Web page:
Friday, November 30, 2018

An Adventful December?

One of the highlights of growing up in Germany, the joys of being an Army brat, was getting a fancy German Advent calendar with chocolates rather than just wee pictures - perhaps my memory is faulty but I always remember the British ones being somewhat dull as a kid. Complete side thought, Germans in particular, and more broadly central Europeans, do Christmas the best. Any how, it seems that Craft Beer™ Advent Calendars have been all the rage in recent years and I thought I'd jump on the old bandwagon. Only one minor issue, I have an aversion to having stuff curated for me, I much prefer to survey what's available and make my own decisions, yes I can be something of a contrarian, I know.

The plan as it currently stands is to buy 24 bottles of seasonal beers, drink one each day of Advent, and then write a blog post about it. Pretty simple really, and if you have any recommendations of beers to include, I am all ears - assuming I can find them in the stores of central Virginia.


However, Advent is just the lead up to Christmas, and so naturally that got me thinking about what I am going to have on my table come dinner time on the 25th. I have a decent collection of big boozy beers that would go nicely with dessert - hopefully Mrs V is going to have another stab at making a traditional British Christmas pudding, minus the coins. So I need something from the cellar to go with pud, here's the long list of options:
  • Schlafly Bourbon Barrel Aged Imperial Stout - 2013 vintage
  • Olde Hickory Irish Walker Barleywine - 2012 vintage
  • Victory Old Horizontal - 2010 vintage
  • Bell's 25th Anniversary Ale (2010)
  • North Coast Old Stock Ale - 2010, 2012, 2013, 2016 vintages
  • Fuller's Vintage Ale - 2008, 2009, 2010, 2011, 2012, 2013, 2014, 2016 vintages
  • Starr Hill Bandstand Barleywine - 2013 vintage
  • Lickinghole Creek Enlightened Despot Batch 1 (2014)
  • Alewerks Brewing Grand Illumination - 2009 vintage
  • O'Hara's Barleywine Aged in Irish Whiskey Barrels Edition 3 - 2015 vintage
Naturally with twin 14 month old sons to deal with I won't be just parking on the couch and drinking all of the above, though tempting it may be, so I will have my latest batch of my best bitter homebrew on the kegerator, this time hopped with Australian Galaxy.

Thursday, November 29, 2018

Trading Up

Once upon time, back in Mrs Velkyal and I's BC days (before children), we would quite regularly pop into Trader Joe's to pick up some of the more interesting food that they sell. Nowhere else in the area does things like chicken balti pies, proper German bratwurst actually from Germany, or even divine 1lb bars of Belgian milk chocolate. In the chaos that is the first year or so of twin parenthood we stuck exclusively to Wegmans largely for the convenience of being able to go to one place and be done. Recently though we went back to Trader's to stock up on some of the things we had missed, so naturally a wander to the beer aisle was in order, and I was kind of hoping the winter doppelbock would be on the shelves.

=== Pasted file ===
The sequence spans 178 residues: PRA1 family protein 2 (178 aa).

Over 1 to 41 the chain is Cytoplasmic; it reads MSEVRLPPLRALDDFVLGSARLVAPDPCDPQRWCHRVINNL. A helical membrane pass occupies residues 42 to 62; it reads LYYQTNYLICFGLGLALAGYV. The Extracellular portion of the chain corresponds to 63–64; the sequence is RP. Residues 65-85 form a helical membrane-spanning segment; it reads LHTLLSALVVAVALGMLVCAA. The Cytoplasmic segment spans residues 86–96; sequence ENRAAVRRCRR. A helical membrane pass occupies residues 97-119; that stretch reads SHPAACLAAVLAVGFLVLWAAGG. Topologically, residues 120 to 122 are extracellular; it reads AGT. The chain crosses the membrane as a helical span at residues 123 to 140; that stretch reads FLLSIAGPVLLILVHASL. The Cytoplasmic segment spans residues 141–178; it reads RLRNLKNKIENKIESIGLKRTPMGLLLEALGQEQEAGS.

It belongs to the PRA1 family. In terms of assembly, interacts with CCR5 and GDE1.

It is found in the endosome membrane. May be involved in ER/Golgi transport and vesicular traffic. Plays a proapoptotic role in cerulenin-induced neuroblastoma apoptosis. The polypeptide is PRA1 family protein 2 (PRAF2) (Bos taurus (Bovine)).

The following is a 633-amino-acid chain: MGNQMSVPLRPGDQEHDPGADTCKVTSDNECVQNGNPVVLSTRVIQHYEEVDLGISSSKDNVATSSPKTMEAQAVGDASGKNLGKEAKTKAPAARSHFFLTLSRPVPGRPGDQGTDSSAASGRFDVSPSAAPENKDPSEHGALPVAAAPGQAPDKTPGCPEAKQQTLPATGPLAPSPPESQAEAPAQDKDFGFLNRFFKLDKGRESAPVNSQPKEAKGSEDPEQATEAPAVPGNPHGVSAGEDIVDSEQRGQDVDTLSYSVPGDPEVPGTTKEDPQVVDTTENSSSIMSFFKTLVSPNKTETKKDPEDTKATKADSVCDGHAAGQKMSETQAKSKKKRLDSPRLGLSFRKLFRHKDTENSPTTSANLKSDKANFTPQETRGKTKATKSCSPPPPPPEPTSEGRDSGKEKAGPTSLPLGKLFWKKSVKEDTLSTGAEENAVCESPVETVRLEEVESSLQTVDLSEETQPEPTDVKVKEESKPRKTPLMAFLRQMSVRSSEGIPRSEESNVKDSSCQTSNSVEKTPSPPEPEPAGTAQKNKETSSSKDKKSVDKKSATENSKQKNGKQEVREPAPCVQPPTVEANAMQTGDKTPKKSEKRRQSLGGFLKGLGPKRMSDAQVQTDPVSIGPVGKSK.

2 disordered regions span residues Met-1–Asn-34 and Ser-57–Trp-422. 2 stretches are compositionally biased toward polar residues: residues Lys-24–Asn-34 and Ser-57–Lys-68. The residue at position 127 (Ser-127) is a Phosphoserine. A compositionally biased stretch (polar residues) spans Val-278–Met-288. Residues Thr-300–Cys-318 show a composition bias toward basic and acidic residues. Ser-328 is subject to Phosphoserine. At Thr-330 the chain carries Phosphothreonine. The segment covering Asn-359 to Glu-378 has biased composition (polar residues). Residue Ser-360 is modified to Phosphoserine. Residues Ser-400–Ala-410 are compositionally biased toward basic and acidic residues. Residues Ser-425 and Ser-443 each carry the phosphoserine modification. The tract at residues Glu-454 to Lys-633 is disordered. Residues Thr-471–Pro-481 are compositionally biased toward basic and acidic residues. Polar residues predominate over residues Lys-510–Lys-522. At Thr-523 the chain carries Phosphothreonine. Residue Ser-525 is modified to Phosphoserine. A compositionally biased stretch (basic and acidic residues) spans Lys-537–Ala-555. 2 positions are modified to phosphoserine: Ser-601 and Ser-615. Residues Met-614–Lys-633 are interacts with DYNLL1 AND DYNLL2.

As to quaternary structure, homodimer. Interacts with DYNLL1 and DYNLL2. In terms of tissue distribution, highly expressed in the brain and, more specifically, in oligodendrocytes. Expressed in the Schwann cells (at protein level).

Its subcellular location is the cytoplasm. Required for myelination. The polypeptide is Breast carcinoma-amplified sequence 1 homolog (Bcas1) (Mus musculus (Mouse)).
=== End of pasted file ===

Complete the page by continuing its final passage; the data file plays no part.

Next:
Alas and alack there was no doppelbock on this trip, but there were a couple of beers I had not seen before, a Mosaic Pale Ale called Caco-Phony and a Dutch Pilsener called Peter's Brand. The Caco-Phony came as a 6 pack of 12oz cans for $6.49, and the pilsener a six pack half litre cans for $7.99 - bargain central! Let start with the Peter's Brand.


Ok, so the can says this is a 'Dutch Style Pilsener', but it is brewed under license in a German brewery - ahhh European integration and collaboration at its finest. It actually pours a really nice golden colour with a very flimsy white head that vanishes the moment you look askance at it. Aroma is mostly a nice malted graininess with some herbal hoppiness buried in the background, and that is pretty much the tale of the flavour as well. The malt just about dominates, it has a juicy sweetness that I tend to associate with European base malts, maybe a light nutty character, and then some more herbal hops and a little lemongrass chucked in for measure. One thing missing from the beer for my tastes is a good firm hop bitterness, it is just a touch too smooth and mellow, almost like a Dortmunder really. This one is simple, obviously put together well, and a perfectly chuggable beer, I'll be buying it again for sure.


Moving on then to something more with the current craft zeitgeist, Caco-Phony is an American Pale Ale hopped apparently exclusively with Mosaic, one of the darlings of the new hop varieties out there. As you can see form the picture it pours a hazy orange, topped with a slightly off white head that lingers, and lingers, and lingers. Through the head though comes a kaleidoscope of aromas, yes the pine and citrus of American hops is there, but then so was a rich earthiness, some tropical fruit, mangoes in particular, and even a lovely spicy note, mosaic indeed. Tastewise the Mosaic again is front and central, but with a honeyed support cast from the malt giving it way more balance than I expected from the aroma. This really is a nice, nice beer, and at $6.49 for a six pack it'll be int he fridge again pretty soon.